While many think ‘rural’ and ‘farming’ when Rochester comes to mind, Rochester has also been known for its sea captains, lawyers, and its ties to men who became governors. In fact, Thomas Hinkley, one of the original Rochester proprietors, was the 14th and last governor of Plymouth Colony before it became the Province of Massachusetts Bay in 1692. One Rochester man combined a career as a sea captain and the job of the territorial governor of Alaska.
Charles Bryant was born in 1820 on a farm in Rochester. One of his chores growing up was to take fruits and vegetables from the farm to sell in the shipyards of Massachusetts. There he heard sailors’ tales of the sea, which he found more appealing than the farming life. When he turned 20, he shipped out of New Bedford on the whaler Montezuma and was at sea for three years. In 1844, he went to sea again after a year on land. This time he signed on for a four-year voyage. Due to a tragic accidental killing of the captain, the various officers all moved up the ladder of command. Bryant moved from seaman to 4th mate.
By 1848, he was 3rd mate on the Adam Barker, and in 1850, 2nd mate on the Gideon Howard. He sailed on this last ship in 1853 and by 1857, he was captain of the whaler America out of New Bedford. By this time, whalers were spending their voyages in the Pacific, particularly in the northern waters around Alaska, the Aleutian Islands, and the Bering Strait.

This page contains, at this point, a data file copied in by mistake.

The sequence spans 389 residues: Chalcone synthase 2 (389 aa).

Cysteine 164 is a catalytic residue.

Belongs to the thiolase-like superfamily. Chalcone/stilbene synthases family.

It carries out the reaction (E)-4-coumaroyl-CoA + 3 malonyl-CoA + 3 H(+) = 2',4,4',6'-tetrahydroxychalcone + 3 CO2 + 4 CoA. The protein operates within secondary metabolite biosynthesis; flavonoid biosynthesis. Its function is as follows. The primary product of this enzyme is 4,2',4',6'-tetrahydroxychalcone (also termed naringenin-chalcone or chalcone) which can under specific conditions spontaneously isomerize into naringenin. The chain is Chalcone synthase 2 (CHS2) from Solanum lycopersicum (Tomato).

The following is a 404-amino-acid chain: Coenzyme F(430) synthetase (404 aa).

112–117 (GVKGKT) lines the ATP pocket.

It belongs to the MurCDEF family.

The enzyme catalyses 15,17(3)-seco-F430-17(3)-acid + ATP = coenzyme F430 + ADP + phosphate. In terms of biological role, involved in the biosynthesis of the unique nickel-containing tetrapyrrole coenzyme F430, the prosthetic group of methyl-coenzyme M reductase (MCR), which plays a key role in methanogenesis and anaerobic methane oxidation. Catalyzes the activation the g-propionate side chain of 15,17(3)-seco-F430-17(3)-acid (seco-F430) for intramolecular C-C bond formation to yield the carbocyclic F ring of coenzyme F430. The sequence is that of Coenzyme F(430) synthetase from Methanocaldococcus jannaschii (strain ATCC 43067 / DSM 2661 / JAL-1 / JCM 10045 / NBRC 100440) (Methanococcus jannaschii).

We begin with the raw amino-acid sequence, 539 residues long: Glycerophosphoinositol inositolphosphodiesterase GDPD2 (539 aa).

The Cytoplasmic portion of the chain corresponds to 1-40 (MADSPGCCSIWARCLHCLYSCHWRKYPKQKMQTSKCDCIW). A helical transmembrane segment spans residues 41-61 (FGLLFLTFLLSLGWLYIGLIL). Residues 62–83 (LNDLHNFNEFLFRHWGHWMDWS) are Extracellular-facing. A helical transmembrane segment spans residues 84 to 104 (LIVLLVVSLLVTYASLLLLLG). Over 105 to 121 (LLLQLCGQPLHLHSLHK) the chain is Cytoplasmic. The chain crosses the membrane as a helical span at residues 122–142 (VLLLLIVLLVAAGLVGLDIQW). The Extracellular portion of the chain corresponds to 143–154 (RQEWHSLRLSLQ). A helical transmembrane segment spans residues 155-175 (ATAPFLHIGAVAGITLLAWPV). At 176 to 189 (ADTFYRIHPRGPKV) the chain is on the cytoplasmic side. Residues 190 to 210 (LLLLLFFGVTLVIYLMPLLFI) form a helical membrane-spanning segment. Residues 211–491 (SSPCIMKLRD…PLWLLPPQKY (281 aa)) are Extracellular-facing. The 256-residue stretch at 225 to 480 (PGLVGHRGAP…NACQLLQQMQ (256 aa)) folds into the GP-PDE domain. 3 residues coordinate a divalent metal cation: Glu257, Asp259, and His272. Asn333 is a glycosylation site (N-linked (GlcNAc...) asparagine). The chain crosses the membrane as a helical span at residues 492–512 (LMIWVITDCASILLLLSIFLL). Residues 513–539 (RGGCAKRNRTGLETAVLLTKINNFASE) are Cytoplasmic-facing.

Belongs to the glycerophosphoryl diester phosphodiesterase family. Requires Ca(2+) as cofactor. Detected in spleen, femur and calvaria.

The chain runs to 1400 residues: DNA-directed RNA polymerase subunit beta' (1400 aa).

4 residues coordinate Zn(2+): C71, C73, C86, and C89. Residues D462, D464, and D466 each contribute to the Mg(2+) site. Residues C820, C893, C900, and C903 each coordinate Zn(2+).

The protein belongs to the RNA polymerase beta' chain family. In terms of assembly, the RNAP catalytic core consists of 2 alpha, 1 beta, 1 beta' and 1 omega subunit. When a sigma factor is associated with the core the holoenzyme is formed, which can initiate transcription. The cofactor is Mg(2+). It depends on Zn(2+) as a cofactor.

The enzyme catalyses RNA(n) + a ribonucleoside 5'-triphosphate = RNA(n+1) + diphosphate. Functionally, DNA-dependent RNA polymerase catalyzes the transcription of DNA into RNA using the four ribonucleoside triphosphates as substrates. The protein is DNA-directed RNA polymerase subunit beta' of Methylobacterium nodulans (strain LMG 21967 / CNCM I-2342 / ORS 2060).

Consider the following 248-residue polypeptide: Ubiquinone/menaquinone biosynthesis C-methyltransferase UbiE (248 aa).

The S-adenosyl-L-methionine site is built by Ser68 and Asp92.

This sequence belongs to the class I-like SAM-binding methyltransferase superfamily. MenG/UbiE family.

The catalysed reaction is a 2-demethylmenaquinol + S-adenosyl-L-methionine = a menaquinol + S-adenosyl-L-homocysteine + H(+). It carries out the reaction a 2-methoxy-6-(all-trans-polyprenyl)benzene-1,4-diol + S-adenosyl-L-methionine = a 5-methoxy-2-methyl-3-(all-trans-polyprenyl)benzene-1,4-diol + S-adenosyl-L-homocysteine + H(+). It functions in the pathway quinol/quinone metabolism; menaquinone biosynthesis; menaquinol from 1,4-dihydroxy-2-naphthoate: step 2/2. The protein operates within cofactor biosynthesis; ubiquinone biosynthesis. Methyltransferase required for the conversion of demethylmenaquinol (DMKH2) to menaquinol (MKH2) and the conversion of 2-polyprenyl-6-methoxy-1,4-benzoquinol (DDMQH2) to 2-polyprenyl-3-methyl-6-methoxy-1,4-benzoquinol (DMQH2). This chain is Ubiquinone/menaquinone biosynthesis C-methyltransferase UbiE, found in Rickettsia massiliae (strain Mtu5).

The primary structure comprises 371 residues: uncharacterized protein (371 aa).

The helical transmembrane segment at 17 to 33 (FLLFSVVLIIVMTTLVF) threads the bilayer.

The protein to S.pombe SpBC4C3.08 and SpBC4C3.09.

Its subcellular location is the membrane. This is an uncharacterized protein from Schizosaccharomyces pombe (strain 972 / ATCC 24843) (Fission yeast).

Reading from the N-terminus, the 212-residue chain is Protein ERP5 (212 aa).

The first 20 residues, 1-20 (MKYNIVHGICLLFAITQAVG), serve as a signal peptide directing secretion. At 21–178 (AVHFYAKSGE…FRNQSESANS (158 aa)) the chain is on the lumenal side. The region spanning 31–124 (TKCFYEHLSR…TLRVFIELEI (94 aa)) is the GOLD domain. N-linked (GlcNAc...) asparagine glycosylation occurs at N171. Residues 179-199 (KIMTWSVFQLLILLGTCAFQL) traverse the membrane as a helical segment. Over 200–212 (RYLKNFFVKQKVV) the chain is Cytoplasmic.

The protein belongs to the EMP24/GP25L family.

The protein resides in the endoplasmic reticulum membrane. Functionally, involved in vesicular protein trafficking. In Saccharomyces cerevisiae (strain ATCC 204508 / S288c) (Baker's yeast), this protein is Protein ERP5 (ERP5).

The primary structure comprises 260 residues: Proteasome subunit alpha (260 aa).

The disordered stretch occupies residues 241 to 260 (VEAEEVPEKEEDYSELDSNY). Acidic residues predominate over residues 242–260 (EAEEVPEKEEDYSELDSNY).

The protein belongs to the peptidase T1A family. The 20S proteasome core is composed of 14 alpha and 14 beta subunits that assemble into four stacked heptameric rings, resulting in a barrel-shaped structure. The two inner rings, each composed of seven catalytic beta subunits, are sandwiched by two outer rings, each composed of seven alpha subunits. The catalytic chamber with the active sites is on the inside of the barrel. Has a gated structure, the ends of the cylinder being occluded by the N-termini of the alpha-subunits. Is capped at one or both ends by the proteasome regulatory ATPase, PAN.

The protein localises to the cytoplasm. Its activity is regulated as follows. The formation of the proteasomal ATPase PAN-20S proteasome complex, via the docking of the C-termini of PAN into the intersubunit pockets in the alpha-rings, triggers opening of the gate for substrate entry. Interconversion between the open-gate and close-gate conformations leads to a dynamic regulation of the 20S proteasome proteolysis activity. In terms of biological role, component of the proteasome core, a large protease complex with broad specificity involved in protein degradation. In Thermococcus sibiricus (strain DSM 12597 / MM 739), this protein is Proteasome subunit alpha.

Like many other sea captains, when Bryant retired from whaling after 20 years, he married and returned to farming. While he was working his Fairhaven farm for seven years, the United States became interested in purchasing the Alaskan Territory from Russia. Because of his many years sailing Alaskan waters, he was asked to go to Washington to share his knowledge of the territory. The United States bought the Alaskan Territory in 1867. The U.S. Treasury Department took over jurisdiction and one year later Captain Bryant was asked to be the territorial governor of the Alaskan Territory. He arrived in Sitka in 1868 and stayed for 10 years focusing on establishing hunting regulations, creating a system of transportation to connect the islands, and improving the living conditions of the native Aleuts.
After resigning his position in 1878, he returned to his farm, but went on to open and operate a tavern in Mattapoisett. Bryant died at the age of 83 in 1903 and was buried at the Sherman Cemetery in his hometown of Rochester.
By Connie Eshbach